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Version: 24.3.x

Runtime Filtering

Runtime filtering improves query performance by reducing the number of records that need to be processed during a join. This is achieved by creating a filter from the join keys and applying it dynamically to the scanned (probed) side of the join. Runtime filters can be applied to both partition and non-partition columns. They are most effective when the set of join key values have a low cardinality compared to the number of records in the probed table.

Runtime Filtering Example

Suppose you have a large fact table named sales that records all the sales from an E-commerce site and is partitioned on the order_date column. You also have a smaller unpartitioned dimension table named customers that includes a signup_date column. The sales table has hundreds of millions of records, whereas customers has tens of millions.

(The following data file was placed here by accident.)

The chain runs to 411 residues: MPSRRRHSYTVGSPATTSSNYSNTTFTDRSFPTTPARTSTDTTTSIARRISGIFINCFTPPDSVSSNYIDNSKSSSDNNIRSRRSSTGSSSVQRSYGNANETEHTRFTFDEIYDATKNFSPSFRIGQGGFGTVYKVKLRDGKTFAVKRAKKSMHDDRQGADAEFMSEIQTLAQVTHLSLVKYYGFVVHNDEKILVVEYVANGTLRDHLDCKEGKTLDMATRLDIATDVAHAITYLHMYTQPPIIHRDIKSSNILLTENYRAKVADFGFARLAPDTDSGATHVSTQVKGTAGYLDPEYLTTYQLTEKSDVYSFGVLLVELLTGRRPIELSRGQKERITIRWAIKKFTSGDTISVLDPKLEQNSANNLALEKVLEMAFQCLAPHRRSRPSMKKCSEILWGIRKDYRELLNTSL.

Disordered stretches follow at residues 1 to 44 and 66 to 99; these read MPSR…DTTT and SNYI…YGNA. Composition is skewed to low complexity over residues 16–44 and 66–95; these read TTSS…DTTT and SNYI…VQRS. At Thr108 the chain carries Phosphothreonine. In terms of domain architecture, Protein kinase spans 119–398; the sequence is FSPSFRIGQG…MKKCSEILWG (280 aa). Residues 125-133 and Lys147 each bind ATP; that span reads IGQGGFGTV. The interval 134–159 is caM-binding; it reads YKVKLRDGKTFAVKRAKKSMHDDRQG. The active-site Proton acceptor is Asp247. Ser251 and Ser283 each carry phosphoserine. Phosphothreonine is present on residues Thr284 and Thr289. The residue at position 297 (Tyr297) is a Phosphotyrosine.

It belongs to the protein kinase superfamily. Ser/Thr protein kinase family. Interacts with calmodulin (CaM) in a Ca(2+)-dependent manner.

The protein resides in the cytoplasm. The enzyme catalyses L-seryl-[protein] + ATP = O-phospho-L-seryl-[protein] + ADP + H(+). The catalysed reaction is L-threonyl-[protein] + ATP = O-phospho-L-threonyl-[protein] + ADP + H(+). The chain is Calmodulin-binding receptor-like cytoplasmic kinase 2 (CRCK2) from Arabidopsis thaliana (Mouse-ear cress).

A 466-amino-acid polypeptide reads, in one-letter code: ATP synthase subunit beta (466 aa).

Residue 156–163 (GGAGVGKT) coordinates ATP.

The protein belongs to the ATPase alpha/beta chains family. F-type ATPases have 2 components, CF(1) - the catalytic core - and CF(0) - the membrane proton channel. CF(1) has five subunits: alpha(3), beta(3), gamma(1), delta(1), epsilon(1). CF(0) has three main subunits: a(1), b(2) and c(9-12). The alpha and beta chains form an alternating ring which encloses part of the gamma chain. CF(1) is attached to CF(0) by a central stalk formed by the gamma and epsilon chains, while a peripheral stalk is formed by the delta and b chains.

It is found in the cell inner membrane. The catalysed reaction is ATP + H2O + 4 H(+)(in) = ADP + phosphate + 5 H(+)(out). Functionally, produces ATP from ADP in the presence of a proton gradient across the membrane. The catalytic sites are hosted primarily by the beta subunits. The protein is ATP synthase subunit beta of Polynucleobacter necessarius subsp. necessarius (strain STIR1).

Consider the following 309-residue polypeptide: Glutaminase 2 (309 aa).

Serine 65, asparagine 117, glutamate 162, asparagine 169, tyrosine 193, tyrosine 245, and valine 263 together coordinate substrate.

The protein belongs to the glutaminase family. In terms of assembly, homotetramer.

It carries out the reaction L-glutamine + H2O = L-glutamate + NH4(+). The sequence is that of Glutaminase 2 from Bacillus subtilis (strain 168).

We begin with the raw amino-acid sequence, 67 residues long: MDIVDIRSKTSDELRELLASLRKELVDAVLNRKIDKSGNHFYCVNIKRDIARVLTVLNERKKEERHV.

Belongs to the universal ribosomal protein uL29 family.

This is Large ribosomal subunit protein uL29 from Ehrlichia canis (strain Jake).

The following example demonstrates how to join the sales and customers tables on the partitioned and non-partitioned columns.

Fact and dimension tables joined on partitioned and non-partitioned columns
sales s
customers c
ON (s.customer_id = c.customer_id AND s.order_data = c.signup_date)
WHERE c.signup_date ≥ DATE2023-12-01

This query will have effective runtime filtering because it only considers customers who have signed up since December 2023, so the set of join key values in the filter will be relatively small. Also, the query only concerns orders made on the same day a customer signed up, so entire order_date partitions in sales will be filtered out.